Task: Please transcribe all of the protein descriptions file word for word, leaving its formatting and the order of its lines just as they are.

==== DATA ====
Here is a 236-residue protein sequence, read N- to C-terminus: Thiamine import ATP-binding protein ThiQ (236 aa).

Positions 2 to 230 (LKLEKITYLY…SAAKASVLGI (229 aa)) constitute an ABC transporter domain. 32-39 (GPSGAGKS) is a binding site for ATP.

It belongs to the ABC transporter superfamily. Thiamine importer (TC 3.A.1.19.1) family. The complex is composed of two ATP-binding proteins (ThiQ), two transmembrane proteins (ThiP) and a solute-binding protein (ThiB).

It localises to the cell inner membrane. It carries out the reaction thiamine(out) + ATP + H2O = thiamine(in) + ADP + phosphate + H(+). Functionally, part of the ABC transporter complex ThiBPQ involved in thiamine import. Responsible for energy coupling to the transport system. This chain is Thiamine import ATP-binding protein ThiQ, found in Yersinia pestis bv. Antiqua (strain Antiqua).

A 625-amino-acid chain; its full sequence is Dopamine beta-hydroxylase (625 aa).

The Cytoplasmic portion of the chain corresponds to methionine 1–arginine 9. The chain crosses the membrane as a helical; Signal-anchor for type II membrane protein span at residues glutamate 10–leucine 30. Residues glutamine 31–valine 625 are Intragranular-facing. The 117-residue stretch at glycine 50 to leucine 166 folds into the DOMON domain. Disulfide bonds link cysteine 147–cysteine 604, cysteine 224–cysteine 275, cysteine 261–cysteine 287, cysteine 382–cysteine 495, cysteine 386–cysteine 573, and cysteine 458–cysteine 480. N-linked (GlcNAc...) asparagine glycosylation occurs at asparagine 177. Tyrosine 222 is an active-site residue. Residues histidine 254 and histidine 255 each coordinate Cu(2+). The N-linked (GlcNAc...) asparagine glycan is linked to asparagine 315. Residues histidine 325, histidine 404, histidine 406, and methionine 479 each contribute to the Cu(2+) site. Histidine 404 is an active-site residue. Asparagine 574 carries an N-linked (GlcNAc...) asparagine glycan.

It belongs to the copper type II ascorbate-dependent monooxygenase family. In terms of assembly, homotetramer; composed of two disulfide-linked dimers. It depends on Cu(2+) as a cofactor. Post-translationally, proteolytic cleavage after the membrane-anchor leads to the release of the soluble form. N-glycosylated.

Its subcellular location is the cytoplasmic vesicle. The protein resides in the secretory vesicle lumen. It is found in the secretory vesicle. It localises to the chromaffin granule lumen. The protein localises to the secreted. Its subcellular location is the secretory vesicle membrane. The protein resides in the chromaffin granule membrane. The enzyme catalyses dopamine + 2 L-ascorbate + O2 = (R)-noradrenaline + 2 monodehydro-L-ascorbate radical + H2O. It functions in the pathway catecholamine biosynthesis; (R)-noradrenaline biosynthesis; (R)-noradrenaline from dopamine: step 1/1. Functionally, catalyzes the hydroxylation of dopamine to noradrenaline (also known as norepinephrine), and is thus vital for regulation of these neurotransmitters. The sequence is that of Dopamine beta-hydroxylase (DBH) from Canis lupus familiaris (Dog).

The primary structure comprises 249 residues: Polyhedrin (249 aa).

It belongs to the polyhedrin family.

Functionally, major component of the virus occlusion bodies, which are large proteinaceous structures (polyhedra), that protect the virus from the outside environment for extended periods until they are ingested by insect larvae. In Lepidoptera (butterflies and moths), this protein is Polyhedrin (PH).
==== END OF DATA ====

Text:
Here is a 236-residue protein sequence, read N- to C-terminus: Thiamine import ATP-binding protein ThiQ (236 aa).

Positions 2 to 230 (LKLEKITYLY…SAAKASVLGI (229 aa)) constitute an ABC transporter domain. 32-39 (GPSGAGKS) is a binding site for ATP.

It belongs to the ABC transporter superfamily. Thiamine importer (TC 3.A.1.19.1) family. The complex is composed of two ATP-binding proteins (ThiQ), two transmembrane proteins (ThiP) and a solute-binding protein (ThiB).

It localises to the cell inner membrane. It carries out the reaction thiamine(out) + ATP + H2O = thiamine(in) + ADP + phosphate + H(+). Functionally, part of the ABC transporter complex ThiBPQ involved in thiamine import. Responsible for energy coupling to the transport system. This chain is Thiamine import ATP-binding protein ThiQ, found in Yersinia pestis bv. Antiqua (strain Antiqua).

A 625-amino-acid chain; its full sequence is Dopamine beta-hydroxylase (625 aa).

The Cytoplasmic portion of the chain corresponds to methionine 1–arginine 9. The chain crosses the membrane as a helical; Signal-anchor for type II membrane protein span at residues glutamate 10–leucine 30. Residues glutamine 31–valine 625 are Intragranular-facing. The 117-residue stretch at glycine 50 to leucine 166 folds into the DOMON domain. Disulfide bonds link cysteine 147–cysteine 604, cysteine 224–cysteine 275, cysteine 261–cysteine 287, cysteine 382–cysteine 495, cysteine 386–cysteine 573, and cysteine 458–cysteine 480. N-linked (GlcNAc...) asparagine glycosylation occurs at asparagine 177. Tyrosine 222 is an active-site residue. Residues histidine 254 and histidine 255 each coordinate Cu(2+). The N-linked (GlcNAc...) asparagine glycan is linked to asparagine 315. Residues histidine 325, histidine 404, histidine 406, and methionine 479 each contribute to the Cu(2+) site. Histidine 404 is an active-site residue. Asparagine 574 carries an N-linked (GlcNAc...) asparagine glycan.

It belongs to the copper type II ascorbate-dependent monooxygenase family. In terms of assembly, homotetramer; composed of two disulfide-linked dimers. It depends on Cu(2+) as a cofactor. Post-translationally, proteolytic cleavage after the membrane-anchor leads to the release of the soluble form. N-glycosylated.

Its subcellular location is the cytoplasmic vesicle. The protein resides in the secretory vesicle lumen. It is found in the secretory vesicle. It localises to the chromaffin granule lumen. The protein localises to the secreted. Its subcellular location is the secretory vesicle membrane. The protein resides in the chromaffin granule membrane. The enzyme catalyses dopamine + 2 L-ascorbate + O2 = (R)-noradrenaline + 2 monodehydro-L-ascorbate radical + H2O. It functions in the pathway catecholamine biosynthesis; (R)-noradrenaline biosynthesis; (R)-noradrenaline from dopamine: step 1/1. Functionally, catalyzes the hydroxylation of dopamine to noradrenaline (also known as norepinephrine), and is thus vital for regulation of these neurotransmitters. The sequence is that of Dopamine beta-hydroxylase (DBH) from Canis lupus familiaris (Dog).

The primary structure comprises 249 residues: Polyhedrin (249 aa).

It belongs to the polyhedrin family.

Functionally, major component of the virus occlusion bodies, which are large proteinaceous structures (polyhedra), that protect the virus from the outside environment for extended periods until they are ingested by insect larvae. In Lepidoptera (butterflies and moths), this protein is Polyhedrin (PH).